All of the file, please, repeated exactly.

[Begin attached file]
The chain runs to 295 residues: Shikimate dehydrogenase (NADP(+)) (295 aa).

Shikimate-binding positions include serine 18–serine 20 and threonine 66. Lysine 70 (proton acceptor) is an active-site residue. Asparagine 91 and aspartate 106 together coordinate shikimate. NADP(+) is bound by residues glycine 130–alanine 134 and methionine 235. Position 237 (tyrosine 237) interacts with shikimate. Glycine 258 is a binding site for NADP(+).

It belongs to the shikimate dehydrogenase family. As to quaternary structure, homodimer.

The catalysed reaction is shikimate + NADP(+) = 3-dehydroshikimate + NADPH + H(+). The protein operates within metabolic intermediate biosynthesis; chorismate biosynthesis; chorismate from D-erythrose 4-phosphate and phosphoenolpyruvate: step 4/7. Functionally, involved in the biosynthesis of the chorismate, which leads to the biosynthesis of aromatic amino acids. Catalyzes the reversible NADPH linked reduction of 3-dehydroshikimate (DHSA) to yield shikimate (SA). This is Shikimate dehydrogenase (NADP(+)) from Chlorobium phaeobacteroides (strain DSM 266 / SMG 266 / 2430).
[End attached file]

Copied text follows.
The chain runs to 295 residues: Shikimate dehydrogenase (NADP(+)) (295 aa).

Shikimate-binding positions include serine 18–serine 20 and threonine 66. Lysine 70 (proton acceptor) is an active-site residue. Asparagine 91 and aspartate 106 together coordinate shikimate. NADP(+) is bound by residues glycine 130–alanine 134 and methionine 235. Position 237 (tyrosine 237) interacts with shikimate. Glycine 258 is a binding site for NADP(+).

It belongs to the shikimate dehydrogenase family. As to quaternary structure, homodimer.

The catalysed reaction is shikimate + NADP(+) = 3-dehydroshikimate + NADPH + H(+). The protein operates within metabolic intermediate biosynthesis; chorismate biosynthesis; chorismate from D-erythrose 4-phosphate and phosphoenolpyruvate: step 4/7. Functionally, involved in the biosynthesis of the chorismate, which leads to the biosynthesis of aromatic amino acids. Catalyzes the reversible NADPH linked reduction of 3-dehydroshikimate (DHSA) to yield shikimate (SA). This is Shikimate dehydrogenase (NADP(+)) from Chlorobium phaeobacteroides (strain DSM 266 / SMG 266 / 2430).